Posted February 5, 2009 by Zak Patten
Back before international air travel could fit somewhat comfortably into most everyone's budget, immigrants to these shores rarely had the opportunity to return home, and the journeys they faced were long and arduous (steerage, anyone?). Today, despite the economy, recent immigrants make such trips annually, if not more often. And if you're interested in traveling abroad, you can use this to your advantage.
The trick is to find a city where there's a big population of relatively recent immigrants from your desired destination and then check flights departing from there. It's not a guarantee that fares will be lower, but the higher level of demand from all of the people regularly traveling back should translate into savings on your part.
For example, say you live in Boston (as I do) and want to visit India (as I have). There's definitely an Indian community in Boston, but apparently not enough to warrant an Indian airline taking up residence here. A much better bet is to head down I-95 to New York, where I can take a nonstop Air India flight to New Delhi or Mumbai. Other examples that come to mind are Chicago for destinations in Poland, Los Angeles for South Korea, and Boston for Ireland.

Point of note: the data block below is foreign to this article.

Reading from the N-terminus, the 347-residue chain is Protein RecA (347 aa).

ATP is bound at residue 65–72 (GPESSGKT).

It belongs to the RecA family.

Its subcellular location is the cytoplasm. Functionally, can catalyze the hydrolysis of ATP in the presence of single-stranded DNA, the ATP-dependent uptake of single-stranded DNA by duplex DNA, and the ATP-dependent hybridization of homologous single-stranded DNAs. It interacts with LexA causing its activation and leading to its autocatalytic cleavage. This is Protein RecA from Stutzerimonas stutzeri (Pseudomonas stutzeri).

But how to get to the gateway city and then home again, without taking too many flights and spending too much money? In the case of India, if I want to be really frugal, I can hop on a bus to New York for little more than the cost of lunch. Obviously, if I fly, the cost to me will be higher, as will the possibility of delays and cancelations. Driving my own car brings a different set of charges, such as paying through the nose for airport parking. So remember that flights from immigrant cities are not always the cheapest way to get to the Old Country—but they just might save you a few bucks.
(Photo: iStockPhoto/Octavian Babusi)
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